Iron Fireman 1944 T-36 Snow Tractor


    2012 UPDATE



Well, from having the only surviving T-36 I knew of at the start of 2011, I now have one of four known survivors. If they keep appearing at this rate all 36 will be accounted for in about a dozen years or so.

I can only list two by serial number, USA 9155598 with Steve Comer in Jamestown, North Dakota, and USA 9155624 with Gil Mangels at the Miracle of America Museum, Polson, Montana. One of the others is mine, here in Scotland, and the fourth belongs to a collector, name unknown, near Delevan Wisconsin, but I have a couple of small images of that one thanks to Paul T. I've added images of both the new findings towards the end of this page.

It seems like most are incomplete, but different parts seem to be missing from each, so with a bit of luck and some communication over the next year or two all the owners should have the information, sizes, and illustrations they need to get their vehicles back in shape long term. In particular Gil's machine seems to have a good set of serial plates, and Steve's has an additional plate plus the original arctic heater configuration plate.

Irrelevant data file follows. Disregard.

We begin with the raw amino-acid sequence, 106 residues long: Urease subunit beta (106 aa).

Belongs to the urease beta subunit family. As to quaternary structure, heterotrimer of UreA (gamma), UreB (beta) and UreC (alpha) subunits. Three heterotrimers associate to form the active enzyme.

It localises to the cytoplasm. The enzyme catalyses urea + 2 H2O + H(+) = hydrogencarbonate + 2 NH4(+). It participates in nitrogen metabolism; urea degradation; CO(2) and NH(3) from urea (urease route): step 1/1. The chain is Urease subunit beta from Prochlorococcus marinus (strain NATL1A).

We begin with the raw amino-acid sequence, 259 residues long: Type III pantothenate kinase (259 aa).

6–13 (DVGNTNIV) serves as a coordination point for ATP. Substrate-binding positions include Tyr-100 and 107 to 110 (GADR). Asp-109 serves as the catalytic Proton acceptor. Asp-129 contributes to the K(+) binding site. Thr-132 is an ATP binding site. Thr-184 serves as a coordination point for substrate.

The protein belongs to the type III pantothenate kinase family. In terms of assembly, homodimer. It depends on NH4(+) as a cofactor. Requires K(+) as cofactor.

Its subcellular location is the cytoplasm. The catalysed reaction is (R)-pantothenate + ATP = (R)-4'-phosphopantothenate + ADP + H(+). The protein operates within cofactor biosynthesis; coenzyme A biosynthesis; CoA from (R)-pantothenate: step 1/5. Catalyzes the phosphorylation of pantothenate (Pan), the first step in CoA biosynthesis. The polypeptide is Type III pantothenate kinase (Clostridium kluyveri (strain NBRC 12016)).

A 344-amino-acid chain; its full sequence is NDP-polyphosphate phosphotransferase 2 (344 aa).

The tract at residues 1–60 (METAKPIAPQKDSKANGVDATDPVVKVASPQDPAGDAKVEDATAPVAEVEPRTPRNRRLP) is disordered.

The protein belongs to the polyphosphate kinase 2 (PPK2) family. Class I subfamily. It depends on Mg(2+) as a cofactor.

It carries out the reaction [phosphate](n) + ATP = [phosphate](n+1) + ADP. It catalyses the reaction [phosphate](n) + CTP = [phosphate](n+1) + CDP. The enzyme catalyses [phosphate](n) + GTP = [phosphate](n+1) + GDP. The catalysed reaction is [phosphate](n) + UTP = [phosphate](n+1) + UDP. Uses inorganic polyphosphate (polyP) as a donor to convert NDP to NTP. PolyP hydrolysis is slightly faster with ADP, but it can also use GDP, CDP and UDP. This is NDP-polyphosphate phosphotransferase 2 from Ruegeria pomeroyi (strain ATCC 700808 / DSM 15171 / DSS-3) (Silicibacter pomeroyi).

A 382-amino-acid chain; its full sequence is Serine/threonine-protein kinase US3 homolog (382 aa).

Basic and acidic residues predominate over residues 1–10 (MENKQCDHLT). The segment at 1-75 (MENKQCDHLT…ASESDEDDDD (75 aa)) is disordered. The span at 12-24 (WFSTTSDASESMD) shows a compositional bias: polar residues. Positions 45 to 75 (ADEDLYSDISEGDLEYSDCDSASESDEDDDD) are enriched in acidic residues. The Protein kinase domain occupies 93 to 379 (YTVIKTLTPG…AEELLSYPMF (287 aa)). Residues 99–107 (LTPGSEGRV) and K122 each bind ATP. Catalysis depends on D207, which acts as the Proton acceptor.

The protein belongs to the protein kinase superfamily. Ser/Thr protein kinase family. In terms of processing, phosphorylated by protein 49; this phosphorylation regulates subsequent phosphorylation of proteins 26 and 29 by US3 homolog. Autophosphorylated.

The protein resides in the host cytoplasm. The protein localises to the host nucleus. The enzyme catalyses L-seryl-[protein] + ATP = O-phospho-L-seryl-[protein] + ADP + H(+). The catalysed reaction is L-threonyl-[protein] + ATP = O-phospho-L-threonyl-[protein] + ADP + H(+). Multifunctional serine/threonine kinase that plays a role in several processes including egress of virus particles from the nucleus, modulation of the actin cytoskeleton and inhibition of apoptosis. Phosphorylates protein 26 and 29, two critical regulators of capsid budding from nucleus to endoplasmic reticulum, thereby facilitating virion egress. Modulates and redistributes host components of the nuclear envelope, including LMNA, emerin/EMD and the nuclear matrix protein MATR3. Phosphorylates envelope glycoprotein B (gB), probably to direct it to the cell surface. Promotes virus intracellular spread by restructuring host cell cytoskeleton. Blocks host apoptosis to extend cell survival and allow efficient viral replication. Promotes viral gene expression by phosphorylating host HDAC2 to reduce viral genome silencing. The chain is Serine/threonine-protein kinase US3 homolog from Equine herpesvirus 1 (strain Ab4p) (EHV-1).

Always looking for more information, images, and contacts for T-36 stuff. I've discovered that some late Dodge T214 parts were issued with G-231 codes on the boxes, so may start collecting those.


My Iron Fireman T-36 Snow Tractor as it rolled off the transporter from Yreka, California, where it had lived for many years with Brian Williams.

Iron Fireman T-36 prototype Snow Cruiser at Camp Hale, Colorado, note the two-man cab offset a lot further to the rear on this unit.

There seem to be about three Allis Chalmers T-26 E4 / M7 Snow Tractors in the foreground, plus a couple of M29 or M29C Weasels.


Date and origin of image unknown, but most likely 1943. Any earlier and the M7's wouldn't be there, any later and the Iron Fireman would be the production unit.

Dodge T214 engine, same as any 3/4 ton Dodge WC.

A check of the serial number places the engine and cylinder head June / July 1944, though the transmission is dated 1943.

Engine accessories are standard, apart from a later carburettor and electrical sender for oil pressure. Oil pressure sender and gauge are standard Sherman tank items.